Claudio A. Bonilla and Pablo A. Gutiérrez Cubillos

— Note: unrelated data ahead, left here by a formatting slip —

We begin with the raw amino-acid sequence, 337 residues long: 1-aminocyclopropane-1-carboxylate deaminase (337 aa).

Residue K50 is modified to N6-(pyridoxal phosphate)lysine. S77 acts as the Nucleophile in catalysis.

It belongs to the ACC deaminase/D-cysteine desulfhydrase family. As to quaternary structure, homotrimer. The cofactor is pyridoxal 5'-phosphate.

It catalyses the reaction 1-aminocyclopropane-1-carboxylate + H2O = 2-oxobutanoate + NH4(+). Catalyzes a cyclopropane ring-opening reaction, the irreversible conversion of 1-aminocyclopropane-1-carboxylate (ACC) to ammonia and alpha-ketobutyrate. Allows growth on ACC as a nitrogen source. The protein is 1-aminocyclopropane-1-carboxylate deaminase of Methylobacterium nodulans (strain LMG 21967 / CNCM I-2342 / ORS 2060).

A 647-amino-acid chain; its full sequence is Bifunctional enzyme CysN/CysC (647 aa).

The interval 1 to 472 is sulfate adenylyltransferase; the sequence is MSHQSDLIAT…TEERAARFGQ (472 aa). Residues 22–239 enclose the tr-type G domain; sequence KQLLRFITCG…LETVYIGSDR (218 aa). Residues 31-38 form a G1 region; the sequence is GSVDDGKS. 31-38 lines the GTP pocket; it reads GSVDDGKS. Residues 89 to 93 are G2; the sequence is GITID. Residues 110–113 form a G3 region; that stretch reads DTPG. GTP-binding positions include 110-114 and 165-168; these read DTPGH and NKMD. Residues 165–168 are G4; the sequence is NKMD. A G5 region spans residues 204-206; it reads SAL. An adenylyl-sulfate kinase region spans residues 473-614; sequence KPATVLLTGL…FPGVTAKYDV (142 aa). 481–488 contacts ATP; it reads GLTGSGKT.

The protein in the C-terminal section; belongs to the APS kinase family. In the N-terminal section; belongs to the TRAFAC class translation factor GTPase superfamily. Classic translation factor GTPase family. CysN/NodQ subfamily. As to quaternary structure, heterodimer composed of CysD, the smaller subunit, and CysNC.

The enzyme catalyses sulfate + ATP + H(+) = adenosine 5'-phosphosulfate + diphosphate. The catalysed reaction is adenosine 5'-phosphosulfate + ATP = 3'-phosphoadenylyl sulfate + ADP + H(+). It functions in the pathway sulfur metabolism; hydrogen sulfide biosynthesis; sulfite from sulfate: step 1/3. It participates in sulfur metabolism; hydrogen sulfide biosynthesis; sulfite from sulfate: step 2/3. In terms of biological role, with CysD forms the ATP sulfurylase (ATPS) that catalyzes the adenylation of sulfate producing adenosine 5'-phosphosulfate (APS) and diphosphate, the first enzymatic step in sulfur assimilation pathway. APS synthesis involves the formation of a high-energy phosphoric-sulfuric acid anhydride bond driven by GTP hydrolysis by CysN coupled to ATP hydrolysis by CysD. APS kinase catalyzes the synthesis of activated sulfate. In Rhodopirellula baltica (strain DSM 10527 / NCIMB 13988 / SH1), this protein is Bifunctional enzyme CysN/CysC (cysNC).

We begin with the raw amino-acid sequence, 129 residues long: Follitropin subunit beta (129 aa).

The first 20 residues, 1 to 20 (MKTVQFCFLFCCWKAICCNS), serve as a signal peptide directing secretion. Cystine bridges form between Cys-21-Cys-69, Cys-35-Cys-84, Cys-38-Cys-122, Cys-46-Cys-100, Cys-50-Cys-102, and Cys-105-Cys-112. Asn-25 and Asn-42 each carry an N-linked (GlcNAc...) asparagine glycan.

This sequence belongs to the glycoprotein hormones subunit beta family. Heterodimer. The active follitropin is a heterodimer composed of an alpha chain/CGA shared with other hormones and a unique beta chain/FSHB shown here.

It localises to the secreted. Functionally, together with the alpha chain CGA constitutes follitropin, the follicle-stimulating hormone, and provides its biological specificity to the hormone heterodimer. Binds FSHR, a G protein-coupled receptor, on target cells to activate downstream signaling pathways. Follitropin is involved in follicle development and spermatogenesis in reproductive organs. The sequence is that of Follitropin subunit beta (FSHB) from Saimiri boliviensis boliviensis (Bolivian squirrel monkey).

We incorporate ambiguity (Knightian uncertainty) into a classic model of entrepreneurship to analyze, among other things, its effects on the optimal level of business startups, the relation between total assets and the size of the entrepreneurial investment, the effects of increasing ambiguity on developing new ventures, and the decision to self‐select into entrepreneurship for an indifferent decision maker. We first show that, under the monotone‐likelihood ratio property, the introduction of ambiguity negatively affects the optimal entrepreneurial investment, something that is consistent with most experimental evidence about entrepreneurial choice under ambiguity. Then, we show that the classical explanations for the positive correlation between total assets and business startups based on decreasing absolute risk aversion preferences and prudent behavior can be challenged when ambiguity is incorporated into the analysis, and we provide the conditions that guarantee that the traditional comparative static result under risk is replicated under ambiguity. We also show that increases in ambiguity aversion reduce entrepreneurial activities. Finally, we discuss our results under alternative ways of modeling ambiguity.